The section of the Legal Services Act (LSA) which allows for law firms to operate as Alternative Business Structures (ABS) came into effect in October 2011. In terms of ownership, this legislation means that for the first time non-lawyers are able to own and invest in law firms.
Riverview Law, one of the first firms to take advantage of the regulations, recently hosted a panel discussing the future of the legal services industry. Mitch Kowalski, author of “Avoiding Extinction: Reimagining Legal Services for the 21st Century”, explained his vision and ideas for the development of a modern legal sector.
A Stagnant Model
Kowalski opened his session with an introduction to “Law 1.0”, the widely accepted model currently in use at most law firms. In Kowalski’s opinion this structure, which has been in use as far back as the 1800s, needs to be changed. Issues he raised included the questionable practice of billing by the hour and the difficulty of pursuing a long term strategy, in a firm led by more than 50 partners.
“[Today] we have a series of 1.0 law firms that Dickens, if he were alive today, would readily recognise. This is frightening.”
For Kowalski, the ability to move towards an ABS model represents Law 2.0. This new structure represents a “breath of fresh air” for the legal industry and can serve to drive efficiency and innovation. In terms of billing, he suggests that alternative fees will become the norm.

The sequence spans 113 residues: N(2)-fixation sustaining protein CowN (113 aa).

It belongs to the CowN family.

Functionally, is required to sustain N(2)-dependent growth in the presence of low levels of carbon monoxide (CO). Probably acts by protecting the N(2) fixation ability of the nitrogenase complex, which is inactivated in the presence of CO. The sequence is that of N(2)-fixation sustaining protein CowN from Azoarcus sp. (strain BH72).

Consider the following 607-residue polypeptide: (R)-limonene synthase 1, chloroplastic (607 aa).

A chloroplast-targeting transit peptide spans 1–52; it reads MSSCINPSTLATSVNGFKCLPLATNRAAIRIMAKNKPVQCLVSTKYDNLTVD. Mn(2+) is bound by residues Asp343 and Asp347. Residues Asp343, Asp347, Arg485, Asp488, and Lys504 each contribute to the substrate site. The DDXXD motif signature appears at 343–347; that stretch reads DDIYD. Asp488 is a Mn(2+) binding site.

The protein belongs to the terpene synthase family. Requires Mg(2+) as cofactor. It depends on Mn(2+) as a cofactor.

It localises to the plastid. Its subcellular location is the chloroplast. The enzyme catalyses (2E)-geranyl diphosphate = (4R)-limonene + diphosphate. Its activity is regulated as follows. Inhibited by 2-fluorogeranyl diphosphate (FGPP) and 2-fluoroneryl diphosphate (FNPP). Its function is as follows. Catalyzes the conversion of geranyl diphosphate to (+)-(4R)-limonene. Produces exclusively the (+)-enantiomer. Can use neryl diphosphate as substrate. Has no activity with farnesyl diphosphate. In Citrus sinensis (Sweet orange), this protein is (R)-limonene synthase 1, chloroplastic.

Looking into the future, Law 3.0, Kowalski discussed the need for firms to adopt a Bigger, Faster, Cheaper model. As competition in the legal sector grows, spurned by the adoption of the LSA, lawyers will need to discard traditional practices in favour of an efficient, client focused approach.
A New Dawn
Whilst the creation of a legal services industry populated by 3.0 law firms may still be some way off, the LSA has the potential to set many changes in motion. Lawyers need to be agile if they are to remain on top of industry trends, and look for inspiration in other sectors if they want to remain part of the legal playing field.
Kowalski ended his presentation with a haiku;
“Sleeping Lawyers miss
Chances to form the pitch
Antony Ray runs the Legal Services Procurement Forum, which meets three times a year to discuss legal procurement best practice and issues affecting the supply market such as the Legal Services Act. The group is made up of a number of Legal Services Category Managers from a variety of large and medium sized firms.
If you are interested in attending please forward your details to firstname.lastname@example.org.